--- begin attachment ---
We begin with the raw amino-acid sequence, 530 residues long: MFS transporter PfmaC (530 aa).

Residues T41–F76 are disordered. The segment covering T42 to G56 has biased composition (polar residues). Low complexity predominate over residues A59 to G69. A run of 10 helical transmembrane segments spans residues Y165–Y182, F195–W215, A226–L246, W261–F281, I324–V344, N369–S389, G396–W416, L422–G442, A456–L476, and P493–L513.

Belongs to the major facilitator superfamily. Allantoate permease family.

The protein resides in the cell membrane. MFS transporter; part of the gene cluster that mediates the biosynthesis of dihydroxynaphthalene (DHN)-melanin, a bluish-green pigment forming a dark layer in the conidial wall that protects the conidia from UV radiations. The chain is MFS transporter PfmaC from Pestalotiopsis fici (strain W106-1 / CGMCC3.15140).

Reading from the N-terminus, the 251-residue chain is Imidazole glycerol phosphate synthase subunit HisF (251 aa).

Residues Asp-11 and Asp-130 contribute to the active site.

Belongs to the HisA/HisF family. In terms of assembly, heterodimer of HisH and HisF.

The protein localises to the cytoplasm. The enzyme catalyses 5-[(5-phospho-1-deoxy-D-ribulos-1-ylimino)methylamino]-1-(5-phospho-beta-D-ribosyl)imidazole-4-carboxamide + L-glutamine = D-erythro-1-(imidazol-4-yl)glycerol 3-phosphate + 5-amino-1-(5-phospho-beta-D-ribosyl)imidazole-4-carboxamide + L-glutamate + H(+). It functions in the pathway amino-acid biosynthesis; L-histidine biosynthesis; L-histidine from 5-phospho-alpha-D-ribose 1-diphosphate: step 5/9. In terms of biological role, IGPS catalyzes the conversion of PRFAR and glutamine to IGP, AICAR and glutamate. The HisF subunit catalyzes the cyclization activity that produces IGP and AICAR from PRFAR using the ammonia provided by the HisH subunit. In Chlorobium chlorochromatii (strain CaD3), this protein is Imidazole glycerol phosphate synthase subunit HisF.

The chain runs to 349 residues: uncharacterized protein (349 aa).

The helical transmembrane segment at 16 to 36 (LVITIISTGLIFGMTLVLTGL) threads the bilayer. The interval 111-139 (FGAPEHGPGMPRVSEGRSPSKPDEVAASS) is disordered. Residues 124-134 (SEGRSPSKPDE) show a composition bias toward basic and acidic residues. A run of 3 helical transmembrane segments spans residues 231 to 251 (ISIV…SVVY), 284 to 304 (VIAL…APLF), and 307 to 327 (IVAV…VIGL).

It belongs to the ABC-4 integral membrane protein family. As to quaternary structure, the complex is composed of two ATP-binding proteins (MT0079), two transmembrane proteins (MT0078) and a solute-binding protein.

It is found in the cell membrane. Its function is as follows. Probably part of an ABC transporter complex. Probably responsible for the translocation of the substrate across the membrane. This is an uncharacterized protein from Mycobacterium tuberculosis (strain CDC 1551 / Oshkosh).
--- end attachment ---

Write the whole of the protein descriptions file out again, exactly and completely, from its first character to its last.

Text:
We begin with the raw amino-acid sequence, 530 residues long: MFS transporter PfmaC (530 aa).

Residues T41–F76 are disordered. The segment covering T42 to G56 has biased composition (polar residues). Low complexity predominate over residues A59 to G69. A run of 10 helical transmembrane segments spans residues Y165–Y182, F195–W215, A226–L246, W261–F281, I324–V344, N369–S389, G396–W416, L422–G442, A456–L476, and P493–L513.

Belongs to the major facilitator superfamily. Allantoate permease family.

The protein resides in the cell membrane. MFS transporter; part of the gene cluster that mediates the biosynthesis of dihydroxynaphthalene (DHN)-melanin, a bluish-green pigment forming a dark layer in the conidial wall that protects the conidia from UV radiations. The chain is MFS transporter PfmaC from Pestalotiopsis fici (strain W106-1 / CGMCC3.15140).

Reading from the N-terminus, the 251-residue chain is Imidazole glycerol phosphate synthase subunit HisF (251 aa).

Residues Asp-11 and Asp-130 contribute to the active site.

Belongs to the HisA/HisF family. In terms of assembly, heterodimer of HisH and HisF.

The protein localises to the cytoplasm. The enzyme catalyses 5-[(5-phospho-1-deoxy-D-ribulos-1-ylimino)methylamino]-1-(5-phospho-beta-D-ribosyl)imidazole-4-carboxamide + L-glutamine = D-erythro-1-(imidazol-4-yl)glycerol 3-phosphate + 5-amino-1-(5-phospho-beta-D-ribosyl)imidazole-4-carboxamide + L-glutamate + H(+). It functions in the pathway amino-acid biosynthesis; L-histidine biosynthesis; L-histidine from 5-phospho-alpha-D-ribose 1-diphosphate: step 5/9. In terms of biological role, IGPS catalyzes the conversion of PRFAR and glutamine to IGP, AICAR and glutamate. The HisF subunit catalyzes the cyclization activity that produces IGP and AICAR from PRFAR using the ammonia provided by the HisH subunit. In Chlorobium chlorochromatii (strain CaD3), this protein is Imidazole glycerol phosphate synthase subunit HisF.

The chain runs to 349 residues: uncharacterized protein (349 aa).

The helical transmembrane segment at 16 to 36 (LVITIISTGLIFGMTLVLTGL) threads the bilayer. The interval 111-139 (FGAPEHGPGMPRVSEGRSPSKPDEVAASS) is disordered. Residues 124-134 (SEGRSPSKPDE) show a composition bias toward basic and acidic residues. A run of 3 helical transmembrane segments spans residues 231 to 251 (ISIV…SVVY), 284 to 304 (VIAL…APLF), and 307 to 327 (IVAV…VIGL).

It belongs to the ABC-4 integral membrane protein family. As to quaternary structure, the complex is composed of two ATP-binding proteins (MT0079), two transmembrane proteins (MT0078) and a solute-binding protein.

It is found in the cell membrane. Its function is as follows. Probably part of an ABC transporter complex. Probably responsible for the translocation of the substrate across the membrane. This is an uncharacterized protein from Mycobacterium tuberculosis (strain CDC 1551 / Oshkosh).